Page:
Courtesy of CetraRuddy Courtesy of CetraRuddy Courtesy of CetraRuddy Courtesy of CetraRuddy +8

How WeWork Experiments On Itself to Advance the Field of Office Design

10:23 - 12 July, 2016
How WeWork Experiments On Itself to Advance the Field of Office Design, The potted plants, images of trees on the giant light fixtures from Alex Allen Studio, and even a show tree help people make a connection to nature at work, which creative director Devin Vermeulen says is “proven to make people more creative, less stressed”. Image © Lauren Kallen
The potted plants, images of trees on the giant light fixtures from Alex Allen Studio, and even a show tree help people make a connection to nature at work, which creative director Devin Vermeulen says is “proven to make people more creative, less stressed”. Image © Lauren Kallen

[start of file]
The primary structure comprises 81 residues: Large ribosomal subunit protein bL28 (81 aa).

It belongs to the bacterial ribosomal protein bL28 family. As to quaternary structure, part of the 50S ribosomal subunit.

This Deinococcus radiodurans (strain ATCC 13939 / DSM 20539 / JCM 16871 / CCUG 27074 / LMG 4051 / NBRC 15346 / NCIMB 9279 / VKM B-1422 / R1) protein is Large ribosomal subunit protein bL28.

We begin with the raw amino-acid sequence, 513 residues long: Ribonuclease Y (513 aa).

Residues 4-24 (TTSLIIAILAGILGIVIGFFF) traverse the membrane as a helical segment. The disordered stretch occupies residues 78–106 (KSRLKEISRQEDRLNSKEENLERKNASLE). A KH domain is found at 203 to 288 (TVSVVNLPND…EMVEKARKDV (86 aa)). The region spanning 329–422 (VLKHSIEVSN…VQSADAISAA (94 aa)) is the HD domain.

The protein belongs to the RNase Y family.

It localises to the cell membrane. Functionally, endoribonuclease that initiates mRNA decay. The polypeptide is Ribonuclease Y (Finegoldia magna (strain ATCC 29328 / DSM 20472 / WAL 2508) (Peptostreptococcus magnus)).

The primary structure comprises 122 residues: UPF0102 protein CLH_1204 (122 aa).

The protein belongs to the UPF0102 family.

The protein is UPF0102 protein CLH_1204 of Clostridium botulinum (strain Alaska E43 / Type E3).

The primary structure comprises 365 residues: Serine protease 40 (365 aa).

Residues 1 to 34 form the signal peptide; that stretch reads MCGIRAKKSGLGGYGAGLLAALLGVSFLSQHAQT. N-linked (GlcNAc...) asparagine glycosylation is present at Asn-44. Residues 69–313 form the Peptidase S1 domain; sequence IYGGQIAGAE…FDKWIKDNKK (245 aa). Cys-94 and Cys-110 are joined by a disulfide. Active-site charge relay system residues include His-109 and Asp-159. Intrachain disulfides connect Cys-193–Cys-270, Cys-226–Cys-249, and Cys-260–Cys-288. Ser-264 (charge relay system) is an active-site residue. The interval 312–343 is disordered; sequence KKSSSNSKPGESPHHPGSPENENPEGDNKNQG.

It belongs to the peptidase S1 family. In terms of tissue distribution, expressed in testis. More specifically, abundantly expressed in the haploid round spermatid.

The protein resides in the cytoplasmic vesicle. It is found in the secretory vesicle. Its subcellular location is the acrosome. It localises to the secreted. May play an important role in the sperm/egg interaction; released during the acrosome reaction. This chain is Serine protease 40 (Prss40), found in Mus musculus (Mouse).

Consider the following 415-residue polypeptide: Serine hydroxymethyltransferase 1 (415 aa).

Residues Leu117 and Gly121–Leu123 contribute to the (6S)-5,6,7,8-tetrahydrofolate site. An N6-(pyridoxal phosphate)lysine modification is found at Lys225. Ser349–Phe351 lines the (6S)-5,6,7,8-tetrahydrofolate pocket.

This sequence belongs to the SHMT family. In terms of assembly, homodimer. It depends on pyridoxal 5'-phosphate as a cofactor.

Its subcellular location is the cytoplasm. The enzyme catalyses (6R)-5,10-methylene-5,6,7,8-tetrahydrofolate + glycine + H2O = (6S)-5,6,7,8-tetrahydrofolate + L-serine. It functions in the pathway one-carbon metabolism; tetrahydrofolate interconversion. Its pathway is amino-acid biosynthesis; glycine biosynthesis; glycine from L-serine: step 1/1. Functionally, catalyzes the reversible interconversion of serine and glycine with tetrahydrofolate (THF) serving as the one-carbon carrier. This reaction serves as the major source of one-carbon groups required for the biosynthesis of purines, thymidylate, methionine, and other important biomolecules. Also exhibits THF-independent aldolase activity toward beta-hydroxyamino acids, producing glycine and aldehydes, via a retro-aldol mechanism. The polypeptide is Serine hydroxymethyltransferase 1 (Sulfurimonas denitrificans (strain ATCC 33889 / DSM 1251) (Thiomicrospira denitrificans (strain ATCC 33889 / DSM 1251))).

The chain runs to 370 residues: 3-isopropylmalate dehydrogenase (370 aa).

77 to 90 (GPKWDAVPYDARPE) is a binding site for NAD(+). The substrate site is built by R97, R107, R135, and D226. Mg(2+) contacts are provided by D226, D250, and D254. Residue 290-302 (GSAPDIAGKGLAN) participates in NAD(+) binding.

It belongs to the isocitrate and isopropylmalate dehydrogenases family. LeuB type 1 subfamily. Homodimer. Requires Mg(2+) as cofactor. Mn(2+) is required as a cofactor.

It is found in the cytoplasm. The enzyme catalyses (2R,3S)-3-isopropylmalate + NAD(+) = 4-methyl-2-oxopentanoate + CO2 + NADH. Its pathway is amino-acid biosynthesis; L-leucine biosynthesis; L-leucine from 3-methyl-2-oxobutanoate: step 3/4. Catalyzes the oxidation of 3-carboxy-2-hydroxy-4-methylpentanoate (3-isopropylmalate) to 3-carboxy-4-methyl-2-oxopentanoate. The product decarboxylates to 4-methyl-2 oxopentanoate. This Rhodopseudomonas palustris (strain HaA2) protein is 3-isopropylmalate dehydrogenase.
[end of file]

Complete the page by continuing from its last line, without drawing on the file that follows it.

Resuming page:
In this article, originally published by Metropolis Magazine as "Redefining (and Redesigning) The Way WeWork," Anne Quito visits WeWork's offices in New York to discover how the company is using its own headquarters as the test bed for its future product offering.

In a nondescript building in New York’s Chelsea neighborhood, the global headquarters of WeWork buzzes with creative energy. In just a little over six years, the start-up at the forefront of the coworking-space rental boom has created a $16 billion operation with 50,000 members in 28 cities, with 96 locations announced for this year.

Spread across two and a half floors, the 50,000-square-foot headquarters is the home base for WeWork’s almost-700-strong New York–based staff and serves as a laboratory for its designers.